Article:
Timna Weber

It happens to the best of us. You buy a shirt or a pair of pants, and after a few months it just doesn’t suit you anymore. You’ve changed, or your taste in clothes has changed, and the garment ends up in the back of your closet, lost and forgotten until the next yard sale or spring cleaning fever forces it into a garbage bag with the rest of the unwanted. Fashion designer and Artist in Residence Timna Weber is pushing to change this wasteful fashion cycle, one transformable garment at a time.

Timna’s workspace can be found at AGA LAB, just across the courtyard in the back of WOW. The building is filled with artists and makers, as well as printing and woodworking workshops, the smell of fresh ink and experimentation permeating the hallways. Timna won’t be working here for much longer though; she’s set to move up to a bigger room at WOW this weekend.

“I had my studio here before I even came to WOW. It’s a lovely space, and it’s wonderful to have those workshops here, but I just need more light to work with. I’ve noticed myself drawing in my room at WOW more ‘cause the light is just great there.”

Timna moved to WOW last year, after finishing a Master’s in Fashion at the Sandberg Institute. The Austrian-born designer began her fashion journey in Paris, and made her way to Amsterdam via Iceland and London.

“My studies in Paris were very traditional, the old-school version of fashion school. I worked at a few different houses in Paris and Iceland after I graduated, and then moved to London to work as a knitwear designer. At some point, London just became a bit overwhelming, and it made me question if this is the way I want to work. We were producing so much, being so pollutive and wasteful. The creativity gets a bit lost in that process as well.”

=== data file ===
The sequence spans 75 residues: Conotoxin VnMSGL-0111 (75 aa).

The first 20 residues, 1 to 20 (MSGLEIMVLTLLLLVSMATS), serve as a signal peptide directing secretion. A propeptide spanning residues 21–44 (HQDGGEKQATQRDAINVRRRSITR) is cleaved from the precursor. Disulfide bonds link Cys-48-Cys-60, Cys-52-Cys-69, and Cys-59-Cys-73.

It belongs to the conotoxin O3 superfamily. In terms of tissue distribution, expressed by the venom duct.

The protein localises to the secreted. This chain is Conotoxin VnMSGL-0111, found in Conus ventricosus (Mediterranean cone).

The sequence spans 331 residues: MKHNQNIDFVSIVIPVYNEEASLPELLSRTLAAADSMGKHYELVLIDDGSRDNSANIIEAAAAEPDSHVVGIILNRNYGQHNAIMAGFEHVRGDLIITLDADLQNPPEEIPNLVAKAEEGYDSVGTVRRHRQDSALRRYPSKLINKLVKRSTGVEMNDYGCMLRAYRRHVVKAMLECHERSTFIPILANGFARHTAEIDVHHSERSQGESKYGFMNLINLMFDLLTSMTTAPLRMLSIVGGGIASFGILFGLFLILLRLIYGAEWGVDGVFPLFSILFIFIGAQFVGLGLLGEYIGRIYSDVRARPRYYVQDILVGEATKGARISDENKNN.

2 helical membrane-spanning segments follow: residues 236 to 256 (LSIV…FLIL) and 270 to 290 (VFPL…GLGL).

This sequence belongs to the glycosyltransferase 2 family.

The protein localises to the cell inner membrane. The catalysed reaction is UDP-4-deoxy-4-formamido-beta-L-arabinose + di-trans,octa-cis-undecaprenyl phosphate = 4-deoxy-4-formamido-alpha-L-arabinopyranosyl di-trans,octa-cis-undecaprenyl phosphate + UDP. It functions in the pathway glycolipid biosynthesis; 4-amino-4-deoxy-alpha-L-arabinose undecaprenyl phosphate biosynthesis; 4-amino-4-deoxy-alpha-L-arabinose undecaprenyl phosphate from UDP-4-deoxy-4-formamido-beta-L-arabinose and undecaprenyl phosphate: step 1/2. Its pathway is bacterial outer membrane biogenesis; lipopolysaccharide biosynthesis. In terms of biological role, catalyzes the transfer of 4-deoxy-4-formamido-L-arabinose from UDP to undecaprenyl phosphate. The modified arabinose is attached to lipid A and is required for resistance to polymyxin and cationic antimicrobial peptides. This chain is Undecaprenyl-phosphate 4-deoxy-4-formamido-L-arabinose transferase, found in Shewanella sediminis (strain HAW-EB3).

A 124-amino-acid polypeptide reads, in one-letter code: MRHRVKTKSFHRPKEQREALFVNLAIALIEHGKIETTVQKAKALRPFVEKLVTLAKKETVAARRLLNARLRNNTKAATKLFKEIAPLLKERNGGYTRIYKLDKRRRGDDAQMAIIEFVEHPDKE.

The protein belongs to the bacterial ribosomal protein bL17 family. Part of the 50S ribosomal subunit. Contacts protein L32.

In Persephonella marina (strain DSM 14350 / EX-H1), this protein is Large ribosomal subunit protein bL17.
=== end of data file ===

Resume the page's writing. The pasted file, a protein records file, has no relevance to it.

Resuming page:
Looking for a way to get out of the harmful cycle of the fast fashion industry, Timna decided to go back to school and learn about a drastically different side of the industry.

“Sandberg was much more free than my previous school and experiences. You realise it doesn’t have to be about aesthetic choices, it’s about finding a more pleasant and attractive way of working within the industry, finding ways to look at the bigger picture and change the system. I believe I’ve found that in my master’s project.”

ORGANICA, Timna’s graduation project and current main focus under the name UNFINISHED, sprung from the desire to make fashion more sustainable in a practical way.

“I know the word ‘sustainable’ is a bit worn out, but that’s exactly what it is. There has been a lot of focus on the materials and the production side of things; but there are plenty of people working on that, so I wanted to focus on something else. The use phase is what interested me most. Because if a product isn’t used long enough, it’s still unsustainable. I want to elongate the lifespan of a garment.”

The idea is simple enough. People change constantly; their bodies change, but also their taste, style, opinions. We’ve all had the experience of buying a piece of clothing, only to realise we don’t actually enjoy it much after a few months, or even just a few weeks. And what happens to it then? You can’t return the item to the store, so it stays unused in your closet gathering dust or is thrown away.

“Clothes these days are sold in such a finished state, they leave only little possibility for transformation, and additionally it’s hard to do that yourself. The user is alone, or with a seamstress, but there’s no guidance of a designer. So I started thinking about a system where garments are more starting points, where they remain open for design alterations and people can always come back to the designer when change is needed or wanted. That way, they can find a possible solution together and garments can remain relevant over time, instead of being replaced by new ones.”